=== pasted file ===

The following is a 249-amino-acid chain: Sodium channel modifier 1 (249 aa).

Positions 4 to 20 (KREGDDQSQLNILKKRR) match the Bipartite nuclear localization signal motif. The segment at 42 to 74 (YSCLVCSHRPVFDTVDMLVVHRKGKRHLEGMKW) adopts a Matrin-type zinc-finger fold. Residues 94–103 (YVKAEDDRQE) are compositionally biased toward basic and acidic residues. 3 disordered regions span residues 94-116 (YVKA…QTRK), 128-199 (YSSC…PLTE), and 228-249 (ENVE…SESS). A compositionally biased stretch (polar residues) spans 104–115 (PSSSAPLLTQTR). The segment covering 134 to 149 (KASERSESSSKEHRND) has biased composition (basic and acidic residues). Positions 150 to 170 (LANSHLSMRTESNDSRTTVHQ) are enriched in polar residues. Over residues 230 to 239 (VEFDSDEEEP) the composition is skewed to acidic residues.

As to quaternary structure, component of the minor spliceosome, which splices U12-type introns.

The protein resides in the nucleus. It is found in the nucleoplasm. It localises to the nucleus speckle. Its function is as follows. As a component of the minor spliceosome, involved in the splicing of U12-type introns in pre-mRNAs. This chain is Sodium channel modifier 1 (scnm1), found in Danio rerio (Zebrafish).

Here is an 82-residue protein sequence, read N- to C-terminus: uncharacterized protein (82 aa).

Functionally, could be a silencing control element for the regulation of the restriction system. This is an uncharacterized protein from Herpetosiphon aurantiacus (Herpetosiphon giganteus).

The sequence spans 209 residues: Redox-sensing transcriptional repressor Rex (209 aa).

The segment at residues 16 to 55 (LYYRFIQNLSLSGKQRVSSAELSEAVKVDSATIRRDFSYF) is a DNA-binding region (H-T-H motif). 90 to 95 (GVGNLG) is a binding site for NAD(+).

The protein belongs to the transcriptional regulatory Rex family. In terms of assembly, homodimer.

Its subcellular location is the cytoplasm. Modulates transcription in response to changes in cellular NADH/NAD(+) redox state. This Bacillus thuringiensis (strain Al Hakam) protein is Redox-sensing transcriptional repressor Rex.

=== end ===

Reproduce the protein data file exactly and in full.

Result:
The following is a 249-amino-acid chain: Sodium channel modifier 1 (249 aa).

Positions 4 to 20 (KREGDDQSQLNILKKRR) match the Bipartite nuclear localization signal motif. The segment at 42 to 74 (YSCLVCSHRPVFDTVDMLVVHRKGKRHLEGMKW) adopts a Matrin-type zinc-finger fold. Residues 94–103 (YVKAEDDRQE) are compositionally biased toward basic and acidic residues. 3 disordered regions span residues 94-116 (YVKA…QTRK), 128-199 (YSSC…PLTE), and 228-249 (ENVE…SESS). A compositionally biased stretch (polar residues) spans 104–115 (PSSSAPLLTQTR). The segment covering 134 to 149 (KASERSESSSKEHRND) has biased composition (basic and acidic residues). Positions 150 to 170 (LANSHLSMRTESNDSRTTVHQ) are enriched in polar residues. Over residues 230 to 239 (VEFDSDEEEP) the composition is skewed to acidic residues.

As to quaternary structure, component of the minor spliceosome, which splices U12-type introns.

The protein resides in the nucleus. It is found in the nucleoplasm. It localises to the nucleus speckle. Its function is as follows. As a component of the minor spliceosome, involved in the splicing of U12-type introns in pre-mRNAs. This chain is Sodium channel modifier 1 (scnm1), found in Danio rerio (Zebrafish).

Here is an 82-residue protein sequence, read N- to C-terminus: uncharacterized protein (82 aa).

Functionally, could be a silencing control element for the regulation of the restriction system. This is an uncharacterized protein from Herpetosiphon aurantiacus (Herpetosiphon giganteus).

The sequence spans 209 residues: Redox-sensing transcriptional repressor Rex (209 aa).

The segment at residues 16 to 55 (LYYRFIQNLSLSGKQRVSSAELSEAVKVDSATIRRDFSYF) is a DNA-binding region (H-T-H motif). 90 to 95 (GVGNLG) is a binding site for NAD(+).

The protein belongs to the transcriptional regulatory Rex family. In terms of assembly, homodimer.

Its subcellular location is the cytoplasm. Modulates transcription in response to changes in cellular NADH/NAD(+) redox state. This Bacillus thuringiensis (strain Al Hakam) protein is Redox-sensing transcriptional repressor Rex.